Eco Sphere Design
Eco Sphere - A Dodecahedron Tensegrity Structure
Below is some draft text for integrating with the Concept section (also still in development) and other parts of the below text for this section on Design. Drawings and illustrations are missing from the text below. Also this page will be developed into a series of Design Pages that are connected by Wiki Trail? and which will serve as an index to many other pages that will go into details on the components, layout and construction details. The Design section is about how to build the Eco Sphere with links to pages with indepth HOWTO information and DIY support.
The Eco Sphere Concept section is to introduce the ideas and concepts that explain what the Eco Sphere is about and Why we propose this type of structure - including benefits. The Concept section will also be a series of linked pages that will link to other pages for indepth information, discussion and learning.
This is an initial draft text (illustrations missing) by Ed:
Buckminster Fuller asked: "What's the minimal structure that can support a weight and oppose horizontal forces, that uses compression and tension, but experiences no torque?" His answer to (his own) question was: The Dodecahedron!
What is a tensegrity? Fuller explained, "Tensegrity describes a structural-relationship principle in which structural shape is guaranteed by the... continuous, tensional behaviors of the system and not by the discontinuous exclusively local compressional member behaviors" (Quote from http://www.angelfire.com/mt/marksomers/133.html)
In other words, the tensegrity concept diverges from traditional construction design in that that the structure's shape is defined by a continuity of members in tension, like a spider web. Compression members (structural elements carrying weight by "squashing" force rather than being pulled on) are placed here and there to "stretch-out" or support any variety of cable or net-like arrangements, but are not the defining elements for the form.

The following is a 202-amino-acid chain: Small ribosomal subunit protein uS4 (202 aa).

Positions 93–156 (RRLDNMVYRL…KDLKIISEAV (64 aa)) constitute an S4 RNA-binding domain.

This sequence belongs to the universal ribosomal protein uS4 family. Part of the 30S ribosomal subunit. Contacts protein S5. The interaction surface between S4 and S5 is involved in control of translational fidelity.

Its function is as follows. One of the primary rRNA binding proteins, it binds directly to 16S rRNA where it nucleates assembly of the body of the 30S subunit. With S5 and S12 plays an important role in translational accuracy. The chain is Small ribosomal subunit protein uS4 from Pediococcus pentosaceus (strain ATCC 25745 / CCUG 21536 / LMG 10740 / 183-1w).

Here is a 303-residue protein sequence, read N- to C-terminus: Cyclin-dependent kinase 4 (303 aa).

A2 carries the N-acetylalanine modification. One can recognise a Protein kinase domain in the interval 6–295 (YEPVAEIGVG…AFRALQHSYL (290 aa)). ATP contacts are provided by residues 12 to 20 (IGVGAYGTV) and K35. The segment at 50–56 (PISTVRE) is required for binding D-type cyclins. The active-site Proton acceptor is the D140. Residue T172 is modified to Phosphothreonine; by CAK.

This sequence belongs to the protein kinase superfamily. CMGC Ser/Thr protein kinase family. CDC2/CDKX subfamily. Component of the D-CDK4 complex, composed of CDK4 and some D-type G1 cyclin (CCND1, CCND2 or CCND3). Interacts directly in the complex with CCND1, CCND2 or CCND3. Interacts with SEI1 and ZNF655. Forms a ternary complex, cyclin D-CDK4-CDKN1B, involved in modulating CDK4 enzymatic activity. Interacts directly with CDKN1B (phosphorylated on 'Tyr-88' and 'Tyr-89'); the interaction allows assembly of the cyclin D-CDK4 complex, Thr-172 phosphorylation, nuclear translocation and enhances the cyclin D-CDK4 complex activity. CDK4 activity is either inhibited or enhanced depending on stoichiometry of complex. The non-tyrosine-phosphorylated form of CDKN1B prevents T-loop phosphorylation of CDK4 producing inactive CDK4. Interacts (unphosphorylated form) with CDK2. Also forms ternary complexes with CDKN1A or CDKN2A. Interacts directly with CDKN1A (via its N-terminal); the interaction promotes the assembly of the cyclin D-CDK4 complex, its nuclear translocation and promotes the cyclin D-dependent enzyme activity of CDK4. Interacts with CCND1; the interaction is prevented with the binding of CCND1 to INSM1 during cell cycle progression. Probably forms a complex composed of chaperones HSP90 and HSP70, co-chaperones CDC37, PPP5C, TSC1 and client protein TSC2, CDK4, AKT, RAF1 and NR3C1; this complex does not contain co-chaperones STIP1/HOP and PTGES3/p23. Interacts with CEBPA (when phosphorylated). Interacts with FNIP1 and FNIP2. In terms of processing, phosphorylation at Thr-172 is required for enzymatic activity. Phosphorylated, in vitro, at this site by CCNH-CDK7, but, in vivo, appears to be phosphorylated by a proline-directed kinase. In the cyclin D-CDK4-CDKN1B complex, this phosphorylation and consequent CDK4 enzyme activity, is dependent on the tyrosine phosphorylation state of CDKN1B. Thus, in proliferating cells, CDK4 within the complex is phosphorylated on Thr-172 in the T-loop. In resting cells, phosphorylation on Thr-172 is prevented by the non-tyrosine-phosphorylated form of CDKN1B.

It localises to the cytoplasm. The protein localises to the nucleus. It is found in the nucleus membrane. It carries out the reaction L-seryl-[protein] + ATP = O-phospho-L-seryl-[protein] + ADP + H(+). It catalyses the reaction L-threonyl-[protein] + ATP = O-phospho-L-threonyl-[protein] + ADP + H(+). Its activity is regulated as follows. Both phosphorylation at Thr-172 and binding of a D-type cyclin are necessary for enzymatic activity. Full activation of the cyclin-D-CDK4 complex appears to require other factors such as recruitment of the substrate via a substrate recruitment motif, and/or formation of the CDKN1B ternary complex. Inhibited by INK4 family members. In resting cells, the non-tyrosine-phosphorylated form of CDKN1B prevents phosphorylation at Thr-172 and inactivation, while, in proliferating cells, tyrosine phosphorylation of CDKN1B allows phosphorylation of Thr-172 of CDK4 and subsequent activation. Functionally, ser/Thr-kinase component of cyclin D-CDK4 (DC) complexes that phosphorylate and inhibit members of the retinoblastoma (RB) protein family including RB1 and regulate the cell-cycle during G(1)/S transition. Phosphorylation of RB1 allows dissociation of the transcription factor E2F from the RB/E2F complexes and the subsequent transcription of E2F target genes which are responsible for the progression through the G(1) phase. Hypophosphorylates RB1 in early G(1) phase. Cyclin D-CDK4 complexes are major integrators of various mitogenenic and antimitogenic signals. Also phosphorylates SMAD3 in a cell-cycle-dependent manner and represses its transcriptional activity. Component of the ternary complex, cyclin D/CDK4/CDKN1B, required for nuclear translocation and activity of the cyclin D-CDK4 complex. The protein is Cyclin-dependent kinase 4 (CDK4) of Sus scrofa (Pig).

Why tensegrity design? Tension is the most efficient use of construction material in resisting force. James Gordon pointed out in "The New Science of Strong Materials or Why You Don't Fall Through the Floor" that mankind is the only species on the earth, other than ants, that build their shelter using compression structures.
At least the ants build in a stout cone form. We stack a series of identical weighty floors on top of columns. When the wind blows or the earth shakes, the heavy mass at the top acts like a pendulum to bend the columns and twist them off of the floor beams they support.
In traditional Western home construction, the critical structural role of exterior sheeting is to transmit torque through the beams and columns to the foundation (with many, many nails) to resist this twisting and bending and, hopefully, keep the whole structure from tipping over like dominoes. It takes enormous amounts of material and effort to handle this torque. And as soon as nature exceeds the building's design criteria, the rigid structure cracks up like egg shells.
In a tensegrity structure, the columns don't need to be rigidly connected to the tensile web. The columns (or compressions members) simply stretch out a stable web of tension members. And when compression members are isolated from resisting torque, they are much less prone to buckling and can, therefore, be made from much smaller and lighter materials. Non-rigid connections are simpler and can require much less material and labor to construct than rigid connections. Utilizing the flexibility and stability of a tensile web with non-rigid connections gives the structure an inherent ability to slightly flex in resisting force, like an animal's body, which results in dispersion and sharing of the load, and thereby makes the structure vastly more robust and resilient than a conventional rigid structure.
The Eco Sphere Tensegrity Picture a dodecahedron (bear with me, it should be easier to imagine as we progress). Think of the edges of the 12-sided dodecahedron shape as a mesh of wires (like a fishnet) made up of 12 pentagons. How would you stretch out this mesh to show its dodecahedral form?
I think this view is about the best way to see it. (I've made the faces solid here so the resulting shape is discernable.)
The arrows shown are the main forces needed to pull the wire mesh into tension and make the dodecahedron shape.
Notice that this orientation is different than the typical views we see of dodecahedrons. Usually, we see it oriented with a flat face on top, where here we have an edge on top. There are three pairs of these edges, each in the pair on symmetrically opposite sides of the shape. Isn't it neat that the direction of the red, yellow, and orange arrows align to each of the perpendicular X,Y & Z axis of the Cartesian coordinate system? (This is the cubic form inherent in the dodecahedron geometry that makes it so convenient to build a house in. You'll see this come out in a moment.)